“I learn more from these grassroots, simple people than they will ever learn from me. That’s a humbling experience.”
Sister Margaret Smith has lived fifty-two years in Latin America. She entered the Maryknoll Sisters in 1950 from Hanover, PA, and after graduating from Maryknoll Teachers College in 1956, she studied Spanish in Cochabamba, Bolivia, and taught and was principal in an elementary school in Lima, Peru until 1966. In contrast to city life, she next went to the jungle area of Riberalta, Bolivia and taught religion and English in the public high school.
In 1971 she moved to La Paz in the highlands and studied the Aymara language and lived with the Aymara indigenous people in a rural setting doing pastoral work, community development and adult education.
In Cochabamba for five years she worked on the coordinating team of the Bolivian Mission Association promoting Bolivians as missioners to their own people and beyond; training a mission team for Guayamerin, Bolivia.
It was in 1987 that she began her present ministry of sharing rural life with indigenous Quechua farmers in Yatamoco. The man who was then in charge invited her to “come to Yatamoco,” and she agreed to go for two weeks of the summer vacation, and asked if he could get her the use of the school. He said they would bring a truck to pick her up. When they arrived in Yatamoco, she thought she was going to the school but she was told, “No, we have a house for you.” They brought her to a house which no one wanted to live in because three people had been assassinated there a year before. It was considered a haunted house. So she said, “Oh, fine, this looks great to me.” She reminisces, “I was only going to stay two weeks. So, here it is twenty-one years later and I’m still in the house!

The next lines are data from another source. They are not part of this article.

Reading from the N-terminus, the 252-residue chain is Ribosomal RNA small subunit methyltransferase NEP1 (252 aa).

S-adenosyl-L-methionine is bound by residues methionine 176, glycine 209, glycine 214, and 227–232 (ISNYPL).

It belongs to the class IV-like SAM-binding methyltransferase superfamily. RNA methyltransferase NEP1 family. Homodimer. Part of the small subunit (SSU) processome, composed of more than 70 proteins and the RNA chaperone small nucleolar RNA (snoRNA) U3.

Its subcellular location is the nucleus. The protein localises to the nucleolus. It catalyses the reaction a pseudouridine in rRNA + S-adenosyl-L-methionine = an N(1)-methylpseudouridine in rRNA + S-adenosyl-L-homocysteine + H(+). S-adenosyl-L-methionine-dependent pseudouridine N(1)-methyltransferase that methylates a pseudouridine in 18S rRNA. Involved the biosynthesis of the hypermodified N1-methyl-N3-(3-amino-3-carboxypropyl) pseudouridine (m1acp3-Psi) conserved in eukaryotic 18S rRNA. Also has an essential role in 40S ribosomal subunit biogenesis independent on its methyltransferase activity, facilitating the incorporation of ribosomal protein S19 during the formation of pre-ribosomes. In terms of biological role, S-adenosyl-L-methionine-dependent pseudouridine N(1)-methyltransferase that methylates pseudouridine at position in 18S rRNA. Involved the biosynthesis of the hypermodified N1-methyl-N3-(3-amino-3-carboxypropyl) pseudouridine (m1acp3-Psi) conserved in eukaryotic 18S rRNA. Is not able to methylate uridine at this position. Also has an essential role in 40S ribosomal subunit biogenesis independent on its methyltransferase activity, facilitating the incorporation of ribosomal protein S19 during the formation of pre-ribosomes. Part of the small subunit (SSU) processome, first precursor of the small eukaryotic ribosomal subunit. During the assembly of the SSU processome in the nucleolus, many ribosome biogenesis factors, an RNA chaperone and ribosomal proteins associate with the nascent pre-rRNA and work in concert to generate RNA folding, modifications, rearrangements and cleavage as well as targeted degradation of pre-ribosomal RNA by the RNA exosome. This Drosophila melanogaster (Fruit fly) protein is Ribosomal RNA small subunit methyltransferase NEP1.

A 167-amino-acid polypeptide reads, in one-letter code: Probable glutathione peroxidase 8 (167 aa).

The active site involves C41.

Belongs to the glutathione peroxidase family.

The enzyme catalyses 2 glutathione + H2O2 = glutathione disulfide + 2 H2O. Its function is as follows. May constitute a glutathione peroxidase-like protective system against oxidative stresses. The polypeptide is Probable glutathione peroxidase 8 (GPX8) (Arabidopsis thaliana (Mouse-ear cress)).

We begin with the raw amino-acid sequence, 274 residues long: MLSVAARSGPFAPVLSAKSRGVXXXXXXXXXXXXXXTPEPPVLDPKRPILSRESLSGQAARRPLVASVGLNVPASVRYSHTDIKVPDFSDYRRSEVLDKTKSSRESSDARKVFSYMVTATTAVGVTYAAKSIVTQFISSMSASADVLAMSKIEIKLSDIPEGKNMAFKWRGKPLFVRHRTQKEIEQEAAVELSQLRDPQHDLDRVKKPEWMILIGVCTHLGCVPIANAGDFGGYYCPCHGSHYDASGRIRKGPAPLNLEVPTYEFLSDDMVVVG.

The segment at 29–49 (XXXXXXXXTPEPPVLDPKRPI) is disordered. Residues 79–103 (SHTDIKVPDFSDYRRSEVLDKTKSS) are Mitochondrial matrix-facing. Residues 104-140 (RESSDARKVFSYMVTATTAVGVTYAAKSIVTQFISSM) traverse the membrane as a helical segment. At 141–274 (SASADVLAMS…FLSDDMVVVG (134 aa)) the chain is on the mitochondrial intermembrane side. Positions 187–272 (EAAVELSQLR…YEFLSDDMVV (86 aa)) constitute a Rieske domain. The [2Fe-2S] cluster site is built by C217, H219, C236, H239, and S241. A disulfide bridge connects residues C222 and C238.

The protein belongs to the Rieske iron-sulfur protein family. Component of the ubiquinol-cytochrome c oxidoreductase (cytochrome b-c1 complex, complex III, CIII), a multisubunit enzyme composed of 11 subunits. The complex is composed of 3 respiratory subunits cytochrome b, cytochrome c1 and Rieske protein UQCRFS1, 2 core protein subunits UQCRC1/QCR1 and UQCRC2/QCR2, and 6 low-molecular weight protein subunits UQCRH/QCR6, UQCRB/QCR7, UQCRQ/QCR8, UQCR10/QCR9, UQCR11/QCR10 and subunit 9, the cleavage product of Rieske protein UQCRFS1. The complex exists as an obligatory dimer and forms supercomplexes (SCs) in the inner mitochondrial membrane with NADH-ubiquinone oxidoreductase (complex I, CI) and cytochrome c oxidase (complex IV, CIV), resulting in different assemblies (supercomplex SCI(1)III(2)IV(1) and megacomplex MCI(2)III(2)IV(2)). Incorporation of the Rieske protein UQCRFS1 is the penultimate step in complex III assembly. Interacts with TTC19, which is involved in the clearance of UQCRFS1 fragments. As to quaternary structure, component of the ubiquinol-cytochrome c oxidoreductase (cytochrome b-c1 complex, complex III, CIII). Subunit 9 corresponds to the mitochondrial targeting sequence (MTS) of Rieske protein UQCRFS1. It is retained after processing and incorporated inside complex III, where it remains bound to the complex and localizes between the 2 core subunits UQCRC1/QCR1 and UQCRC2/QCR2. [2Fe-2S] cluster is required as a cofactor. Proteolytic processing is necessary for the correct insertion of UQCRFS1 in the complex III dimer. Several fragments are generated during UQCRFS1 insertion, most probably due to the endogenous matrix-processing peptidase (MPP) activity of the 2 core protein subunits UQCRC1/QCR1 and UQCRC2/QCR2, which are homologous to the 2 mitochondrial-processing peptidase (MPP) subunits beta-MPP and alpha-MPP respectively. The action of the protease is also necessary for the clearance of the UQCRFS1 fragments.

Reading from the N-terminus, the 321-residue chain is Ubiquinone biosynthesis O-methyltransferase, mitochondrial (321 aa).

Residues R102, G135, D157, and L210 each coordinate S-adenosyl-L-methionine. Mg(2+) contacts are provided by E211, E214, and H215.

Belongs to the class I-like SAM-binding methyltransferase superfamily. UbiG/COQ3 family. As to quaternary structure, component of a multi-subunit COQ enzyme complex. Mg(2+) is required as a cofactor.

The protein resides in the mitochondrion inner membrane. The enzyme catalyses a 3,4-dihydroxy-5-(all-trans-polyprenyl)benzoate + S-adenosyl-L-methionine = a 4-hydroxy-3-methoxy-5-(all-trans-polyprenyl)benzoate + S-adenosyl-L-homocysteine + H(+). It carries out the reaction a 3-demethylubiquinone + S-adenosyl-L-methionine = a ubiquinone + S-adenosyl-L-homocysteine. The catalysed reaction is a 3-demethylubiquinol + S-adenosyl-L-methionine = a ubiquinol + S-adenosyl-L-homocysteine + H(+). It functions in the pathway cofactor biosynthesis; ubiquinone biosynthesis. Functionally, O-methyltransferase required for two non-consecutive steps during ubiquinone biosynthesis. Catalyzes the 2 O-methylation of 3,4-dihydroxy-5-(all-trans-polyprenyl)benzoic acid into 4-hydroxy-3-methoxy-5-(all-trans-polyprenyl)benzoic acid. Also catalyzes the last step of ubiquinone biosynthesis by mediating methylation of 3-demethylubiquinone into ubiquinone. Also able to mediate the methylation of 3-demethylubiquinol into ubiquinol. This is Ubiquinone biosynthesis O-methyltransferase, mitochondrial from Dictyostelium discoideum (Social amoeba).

Originally she planned to go further up into the mountain in the dry season. But since public transportation has not improved, she spends most of her time in Yatamoco. There are two places higher up where she visits about once a month in each place for three or four days.
“In twenty-one years I’ve seen children born, I’ve seen them grow up and I’ve seen them migrate. It really hurts to see all the young people leaving the community that I’ve known for so many years, but I came to realize that it’s essential for them because there is no work here.” The amount of land cannot support a larger population. There is a constant migration out of Yatamoco for people who are looking for jobs in other parts of Bolivia or Argentina or Spain or somewhere else, and at the same time, a constant migration into Yatamoco of families higher up in the mountains who are worse off.
Sister Margaret lives in very simple quarters, has very little in the way of furniture, no TV, and her door is always open for people to come in and say hello, or just sit and talk. She says, “My present mission has been the most satisfying. I have been able to realize my dream of living with indigenous people in a rural area. I have no position of leadership. My door is always open as I strive to be a good neighbor and give testimony to Christian values.”